Thursday, March 14, 2013

Decline and fall of the last American hospital

kw: book reviews, nonfiction, medicine, hospitals

From the word hospital, derived from host, we get the word hospitality. Sadly, as shown in a recent Time article by Steve Brill on the Chargemaster system and hospital administration practices, there is precious little hospitality to be found at any American hospital. Put that together with a flood of anti-doctor and anti-medical-establishment books in the past ten years, and I find my attitude towards "health care" in America is pretty bleak. Thus, I was cheered to read about Laguna Honda Hospital in San Francisco, the last Almshouse operating in the U.S.…at least, I was cheered for the first third of the book God's Hotel: A Doctor, a Hospital, and a Pilgrimage to the Heart of Medicine by Dr. Victoria Sweet.

Nearly every hospital throughout Europe and America began as an Almshouse, a charitable organization usually connected to a monastery or convent. (Side note: The Roman Catholic church canonized Mother Teresa a few years ago. During the late Twentieth Century she was nearly unique, but prior to about 1930, there were thousands of Mother Teresas in Almshouses around the world and across America.) And until recently, the 2/3 of hospitals that are private, non-profit entities were low-cost facilities where doctors could provide more specialized care for major conditions. They took advantage of economies of scale, sharing the cost of operating theaters and later intensive care wards.

Then two trends collided. Technology produced "imagers"—CT (formerly CAT) scanners, MRI (formerly NMR) scanners, PET scanners, EBT scanners (e.g. HeartCam) and other multi-million-dollar imaging machines—and then "Gamma knife", daVinci robotic surgery and an increasing number of high-tech "procedure" devices. And the number of tests that can be performed on a blood or urine sample continues to multiply. All are very costly. I also count the huge pharmaceutical industry as a segment of technology. No longer an enterprise devoted to finding natural chemicals that kill bacteria or amend hormone imbalances, the drug trade is now all about designer substances intended to increase the cost of treating a growing array of symptoms (many are now just "marketing illnesses" that were once considered normal variations), primarily for the benefit of their stockholders.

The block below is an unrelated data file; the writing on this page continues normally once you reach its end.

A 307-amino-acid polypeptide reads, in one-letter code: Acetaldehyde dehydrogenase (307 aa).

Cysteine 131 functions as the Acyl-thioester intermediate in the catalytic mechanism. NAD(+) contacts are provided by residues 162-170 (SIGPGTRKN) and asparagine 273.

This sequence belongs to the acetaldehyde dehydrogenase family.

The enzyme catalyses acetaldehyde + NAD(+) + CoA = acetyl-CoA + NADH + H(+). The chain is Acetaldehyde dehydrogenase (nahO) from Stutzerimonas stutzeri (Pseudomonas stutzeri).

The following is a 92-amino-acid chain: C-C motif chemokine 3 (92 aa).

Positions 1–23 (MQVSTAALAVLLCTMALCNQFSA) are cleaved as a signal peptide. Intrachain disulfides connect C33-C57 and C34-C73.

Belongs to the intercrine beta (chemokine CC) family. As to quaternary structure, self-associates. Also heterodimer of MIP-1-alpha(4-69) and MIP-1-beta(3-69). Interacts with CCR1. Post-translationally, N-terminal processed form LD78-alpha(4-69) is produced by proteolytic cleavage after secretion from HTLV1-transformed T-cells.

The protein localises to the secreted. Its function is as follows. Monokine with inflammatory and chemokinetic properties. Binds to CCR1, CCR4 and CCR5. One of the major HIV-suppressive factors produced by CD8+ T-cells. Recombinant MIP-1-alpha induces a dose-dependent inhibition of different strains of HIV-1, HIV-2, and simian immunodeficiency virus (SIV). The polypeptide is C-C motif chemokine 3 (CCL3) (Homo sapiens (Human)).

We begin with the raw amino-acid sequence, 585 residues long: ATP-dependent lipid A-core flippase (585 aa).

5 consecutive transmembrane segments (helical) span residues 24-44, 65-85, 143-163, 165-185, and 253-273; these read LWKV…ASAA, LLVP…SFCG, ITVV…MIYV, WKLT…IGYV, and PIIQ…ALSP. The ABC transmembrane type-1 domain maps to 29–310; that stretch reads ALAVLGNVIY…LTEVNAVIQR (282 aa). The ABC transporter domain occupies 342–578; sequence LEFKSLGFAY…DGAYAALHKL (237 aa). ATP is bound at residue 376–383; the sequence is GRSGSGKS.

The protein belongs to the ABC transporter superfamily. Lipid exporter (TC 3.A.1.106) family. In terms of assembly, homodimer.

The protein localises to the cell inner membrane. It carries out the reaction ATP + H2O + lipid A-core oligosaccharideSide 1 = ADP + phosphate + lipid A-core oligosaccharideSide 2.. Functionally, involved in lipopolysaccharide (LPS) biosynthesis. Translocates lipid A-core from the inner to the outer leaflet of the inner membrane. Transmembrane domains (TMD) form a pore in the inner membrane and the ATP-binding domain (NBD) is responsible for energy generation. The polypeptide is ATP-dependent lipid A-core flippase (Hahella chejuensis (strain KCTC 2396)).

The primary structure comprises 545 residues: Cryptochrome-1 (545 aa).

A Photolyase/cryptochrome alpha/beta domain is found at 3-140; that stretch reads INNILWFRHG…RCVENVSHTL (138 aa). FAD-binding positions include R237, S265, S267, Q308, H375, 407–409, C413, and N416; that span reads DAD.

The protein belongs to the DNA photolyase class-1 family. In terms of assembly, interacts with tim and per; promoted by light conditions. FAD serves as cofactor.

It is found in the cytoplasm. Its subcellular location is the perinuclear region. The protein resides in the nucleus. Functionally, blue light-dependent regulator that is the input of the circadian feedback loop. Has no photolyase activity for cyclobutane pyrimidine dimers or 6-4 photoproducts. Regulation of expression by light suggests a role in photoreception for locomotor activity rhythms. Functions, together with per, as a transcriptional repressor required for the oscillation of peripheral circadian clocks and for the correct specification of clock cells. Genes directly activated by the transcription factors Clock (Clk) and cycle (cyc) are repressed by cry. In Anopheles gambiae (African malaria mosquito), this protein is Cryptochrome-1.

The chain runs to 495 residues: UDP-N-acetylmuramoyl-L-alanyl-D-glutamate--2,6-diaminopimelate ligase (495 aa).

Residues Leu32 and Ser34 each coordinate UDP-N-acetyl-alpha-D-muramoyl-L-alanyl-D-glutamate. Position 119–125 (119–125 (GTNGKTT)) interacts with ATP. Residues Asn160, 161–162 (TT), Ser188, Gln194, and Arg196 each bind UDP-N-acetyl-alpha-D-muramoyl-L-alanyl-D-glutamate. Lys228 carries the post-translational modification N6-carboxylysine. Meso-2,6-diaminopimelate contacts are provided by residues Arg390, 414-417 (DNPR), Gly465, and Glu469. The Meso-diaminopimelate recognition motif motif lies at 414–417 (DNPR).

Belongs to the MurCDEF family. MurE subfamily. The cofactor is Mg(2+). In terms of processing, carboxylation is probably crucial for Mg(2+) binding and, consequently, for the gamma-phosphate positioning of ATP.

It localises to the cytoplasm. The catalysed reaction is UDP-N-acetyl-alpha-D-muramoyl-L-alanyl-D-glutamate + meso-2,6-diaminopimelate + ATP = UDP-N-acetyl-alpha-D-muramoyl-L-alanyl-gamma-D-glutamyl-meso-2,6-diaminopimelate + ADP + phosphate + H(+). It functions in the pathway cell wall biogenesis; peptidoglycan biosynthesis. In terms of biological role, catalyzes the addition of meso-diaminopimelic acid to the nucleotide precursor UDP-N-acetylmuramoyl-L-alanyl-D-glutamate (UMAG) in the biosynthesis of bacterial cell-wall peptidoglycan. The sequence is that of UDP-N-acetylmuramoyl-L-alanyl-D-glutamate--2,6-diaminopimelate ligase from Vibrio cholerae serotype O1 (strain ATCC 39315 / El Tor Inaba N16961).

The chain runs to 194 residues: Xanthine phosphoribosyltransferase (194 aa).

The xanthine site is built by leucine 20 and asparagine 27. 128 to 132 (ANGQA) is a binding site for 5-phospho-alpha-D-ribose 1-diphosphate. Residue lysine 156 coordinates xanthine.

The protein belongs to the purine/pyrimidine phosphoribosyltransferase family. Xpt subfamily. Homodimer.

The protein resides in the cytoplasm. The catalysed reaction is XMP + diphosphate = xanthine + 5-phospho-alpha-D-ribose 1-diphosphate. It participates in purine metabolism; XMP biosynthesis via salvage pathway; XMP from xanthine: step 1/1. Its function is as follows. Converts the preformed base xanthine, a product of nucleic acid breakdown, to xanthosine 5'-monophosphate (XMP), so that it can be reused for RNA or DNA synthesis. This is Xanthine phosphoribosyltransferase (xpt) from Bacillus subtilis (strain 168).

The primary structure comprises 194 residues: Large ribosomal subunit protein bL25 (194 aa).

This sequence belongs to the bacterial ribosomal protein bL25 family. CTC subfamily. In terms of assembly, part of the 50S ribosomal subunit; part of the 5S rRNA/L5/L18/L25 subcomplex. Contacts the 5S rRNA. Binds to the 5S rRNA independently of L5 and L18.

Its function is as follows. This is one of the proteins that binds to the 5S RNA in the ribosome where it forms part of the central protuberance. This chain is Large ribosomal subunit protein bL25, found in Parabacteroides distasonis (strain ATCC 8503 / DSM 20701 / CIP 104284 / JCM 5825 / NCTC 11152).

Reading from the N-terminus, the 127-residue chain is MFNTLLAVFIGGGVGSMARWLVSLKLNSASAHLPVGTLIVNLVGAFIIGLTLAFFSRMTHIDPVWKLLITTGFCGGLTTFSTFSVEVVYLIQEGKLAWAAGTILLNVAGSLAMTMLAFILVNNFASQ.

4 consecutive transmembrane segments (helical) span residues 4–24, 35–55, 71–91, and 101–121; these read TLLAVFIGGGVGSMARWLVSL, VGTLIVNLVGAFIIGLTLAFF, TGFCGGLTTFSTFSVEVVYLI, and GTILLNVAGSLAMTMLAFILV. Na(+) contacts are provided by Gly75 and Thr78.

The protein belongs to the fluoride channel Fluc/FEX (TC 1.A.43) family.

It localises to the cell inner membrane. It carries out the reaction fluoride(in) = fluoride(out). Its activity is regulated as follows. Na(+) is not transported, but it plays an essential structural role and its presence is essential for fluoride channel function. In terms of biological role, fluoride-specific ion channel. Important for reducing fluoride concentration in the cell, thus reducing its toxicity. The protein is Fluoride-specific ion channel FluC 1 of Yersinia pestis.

Perhaps starting a little before the technology trend that began in the 1920s, the "efficiency" trend promoted by Frederick Taylor and Frank Gilbreth gained sufficient steam by the 1970s to totally transform medical "care". Today, the "health care" establishment—both hospitals and insurance companies—primarily cares for continually increasing stockholder value. Doctors' time is squeezed, so that many feel pressured to see between four and six patients (increasingly called "clients") per hour. Nurses' time is squeezed, so that paradoxically, nurses are being laid off (and new nurses can't find jobs) at a time when the Baby Boomers' need for health care is rising rapidly.

As God's Hotel shows from its middle chapters on, a third trend, of "rights" for everybody except those who are supposed to know what they are doing (doctors and nurses), has collided with the other two, demanding ever increasing "services" while ignoring their costs.

Dr. Sweet began her career with a double ambition. Of course, she was a newly-minted M.D. with her residency completed, and wanted to practice medicine, brim-full of allopathic training. She had also experienced things that seemed to go beyond Twentieth Century medicine, and at a propitious time, encountered Hildegard of Bingen's Medicine, written in the Twelfth Century. This epitome of "premodern medicine" had an entirely different view of the human person, well or ill, than "modern medicine". It also described quite a variety of treatments known to be effective, many of which are still used. Think Aspirin for minor pain: you can make it yourself by extracting willow bark with vinegar, as people did for centuries. Think "eyeblink" diagnosis (also called Augenblick, from German): when you've seen a syndrome, you will recognize it again in an instant. See many and sundry sick people, and you'll "get an eye" for this. My uncle was a master at this, as was his father. Dr. Sweet was able to pursue a PhD in premodern medicine while carrying on medical duties at LHH. Her experiences there, and a 4-year pilgrimage she undertook with a friend, form the framework of the book.